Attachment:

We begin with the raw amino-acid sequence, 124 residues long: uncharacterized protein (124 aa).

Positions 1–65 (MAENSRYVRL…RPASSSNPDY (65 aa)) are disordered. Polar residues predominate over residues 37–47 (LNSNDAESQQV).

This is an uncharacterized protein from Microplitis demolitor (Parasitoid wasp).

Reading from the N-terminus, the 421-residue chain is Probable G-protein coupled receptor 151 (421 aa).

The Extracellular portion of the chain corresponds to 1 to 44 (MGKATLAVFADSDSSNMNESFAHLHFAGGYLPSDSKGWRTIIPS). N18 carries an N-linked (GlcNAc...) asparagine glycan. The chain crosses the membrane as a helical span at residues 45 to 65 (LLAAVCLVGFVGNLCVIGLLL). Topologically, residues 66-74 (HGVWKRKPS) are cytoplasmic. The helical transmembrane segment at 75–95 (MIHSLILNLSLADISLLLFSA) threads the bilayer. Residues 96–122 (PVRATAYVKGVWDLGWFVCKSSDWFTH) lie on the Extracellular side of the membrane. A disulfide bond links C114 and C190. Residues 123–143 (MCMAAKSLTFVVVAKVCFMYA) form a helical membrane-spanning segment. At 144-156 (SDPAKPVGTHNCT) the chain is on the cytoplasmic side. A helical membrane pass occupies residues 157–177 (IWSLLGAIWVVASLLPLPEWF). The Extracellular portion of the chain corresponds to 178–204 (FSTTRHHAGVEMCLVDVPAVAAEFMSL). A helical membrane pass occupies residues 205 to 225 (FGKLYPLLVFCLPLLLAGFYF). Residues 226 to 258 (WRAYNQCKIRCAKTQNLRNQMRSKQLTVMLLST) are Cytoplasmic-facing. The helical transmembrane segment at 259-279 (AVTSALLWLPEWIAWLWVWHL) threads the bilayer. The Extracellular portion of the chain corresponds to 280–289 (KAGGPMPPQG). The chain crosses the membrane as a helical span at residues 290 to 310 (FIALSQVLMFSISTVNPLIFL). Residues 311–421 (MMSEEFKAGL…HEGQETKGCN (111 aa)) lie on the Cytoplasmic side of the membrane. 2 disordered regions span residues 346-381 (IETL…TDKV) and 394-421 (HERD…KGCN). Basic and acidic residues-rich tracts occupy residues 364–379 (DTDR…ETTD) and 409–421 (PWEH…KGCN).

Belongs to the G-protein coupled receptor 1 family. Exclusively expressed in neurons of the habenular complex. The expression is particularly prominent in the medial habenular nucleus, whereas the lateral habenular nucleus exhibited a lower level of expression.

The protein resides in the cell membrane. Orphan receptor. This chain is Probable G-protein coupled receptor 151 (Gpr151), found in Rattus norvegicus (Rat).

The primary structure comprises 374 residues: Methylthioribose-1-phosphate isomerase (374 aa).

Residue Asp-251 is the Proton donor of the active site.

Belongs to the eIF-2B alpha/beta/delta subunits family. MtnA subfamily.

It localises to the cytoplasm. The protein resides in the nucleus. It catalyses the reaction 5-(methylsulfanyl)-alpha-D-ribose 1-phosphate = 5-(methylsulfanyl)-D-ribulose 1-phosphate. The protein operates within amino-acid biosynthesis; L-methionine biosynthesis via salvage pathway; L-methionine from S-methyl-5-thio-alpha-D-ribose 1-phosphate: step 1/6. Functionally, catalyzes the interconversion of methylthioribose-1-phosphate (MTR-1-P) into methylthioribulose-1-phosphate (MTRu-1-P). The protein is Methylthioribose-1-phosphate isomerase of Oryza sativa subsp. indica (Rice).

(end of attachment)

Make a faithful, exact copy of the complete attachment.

We begin with the raw amino-acid sequence, 124 residues long: uncharacterized protein (124 aa).

Positions 1–65 (MAENSRYVRL…RPASSSNPDY (65 aa)) are disordered. Polar residues predominate over residues 37–47 (LNSNDAESQQV).

This is an uncharacterized protein from Microplitis demolitor (Parasitoid wasp).

Reading from the N-terminus, the 421-residue chain is Probable G-protein coupled receptor 151 (421 aa).

The Extracellular portion of the chain corresponds to 1 to 44 (MGKATLAVFADSDSSNMNESFAHLHFAGGYLPSDSKGWRTIIPS). N18 carries an N-linked (GlcNAc...) asparagine glycan. The chain crosses the membrane as a helical span at residues 45 to 65 (LLAAVCLVGFVGNLCVIGLLL). Topologically, residues 66-74 (HGVWKRKPS) are cytoplasmic. The helical transmembrane segment at 75–95 (MIHSLILNLSLADISLLLFSA) threads the bilayer. Residues 96–122 (PVRATAYVKGVWDLGWFVCKSSDWFTH) lie on the Extracellular side of the membrane. A disulfide bond links C114 and C190. Residues 123–143 (MCMAAKSLTFVVVAKVCFMYA) form a helical membrane-spanning segment. At 144-156 (SDPAKPVGTHNCT) the chain is on the cytoplasmic side. A helical membrane pass occupies residues 157–177 (IWSLLGAIWVVASLLPLPEWF). The Extracellular portion of the chain corresponds to 178–204 (FSTTRHHAGVEMCLVDVPAVAAEFMSL). A helical membrane pass occupies residues 205 to 225 (FGKLYPLLVFCLPLLLAGFYF). Residues 226 to 258 (WRAYNQCKIRCAKTQNLRNQMRSKQLTVMLLST) are Cytoplasmic-facing. The helical transmembrane segment at 259-279 (AVTSALLWLPEWIAWLWVWHL) threads the bilayer. The Extracellular portion of the chain corresponds to 280–289 (KAGGPMPPQG). The chain crosses the membrane as a helical span at residues 290 to 310 (FIALSQVLMFSISTVNPLIFL). Residues 311–421 (MMSEEFKAGL…HEGQETKGCN (111 aa)) lie on the Cytoplasmic side of the membrane. 2 disordered regions span residues 346-381 (IETL…TDKV) and 394-421 (HERD…KGCN). Basic and acidic residues-rich tracts occupy residues 364–379 (DTDR…ETTD) and 409–421 (PWEH…KGCN).

Belongs to the G-protein coupled receptor 1 family. Exclusively expressed in neurons of the habenular complex. The expression is particularly prominent in the medial habenular nucleus, whereas the lateral habenular nucleus exhibited a lower level of expression.

The protein resides in the cell membrane. Orphan receptor. This chain is Probable G-protein coupled receptor 151 (Gpr151), found in Rattus norvegicus (Rat).

The primary structure comprises 374 residues: Methylthioribose-1-phosphate isomerase (374 aa).

Residue Asp-251 is the Proton donor of the active site.

Belongs to the eIF-2B alpha/beta/delta subunits family. MtnA subfamily.

It localises to the cytoplasm. The protein resides in the nucleus. It catalyses the reaction 5-(methylsulfanyl)-alpha-D-ribose 1-phosphate = 5-(methylsulfanyl)-D-ribulose 1-phosphate. The protein operates within amino-acid biosynthesis; L-methionine biosynthesis via salvage pathway; L-methionine from S-methyl-5-thio-alpha-D-ribose 1-phosphate: step 1/6. Functionally, catalyzes the interconversion of methylthioribose-1-phosphate (MTR-1-P) into methylthioribulose-1-phosphate (MTRu-1-P). The protein is Methylthioribose-1-phosphate isomerase of Oryza sativa subsp. indica (Rice).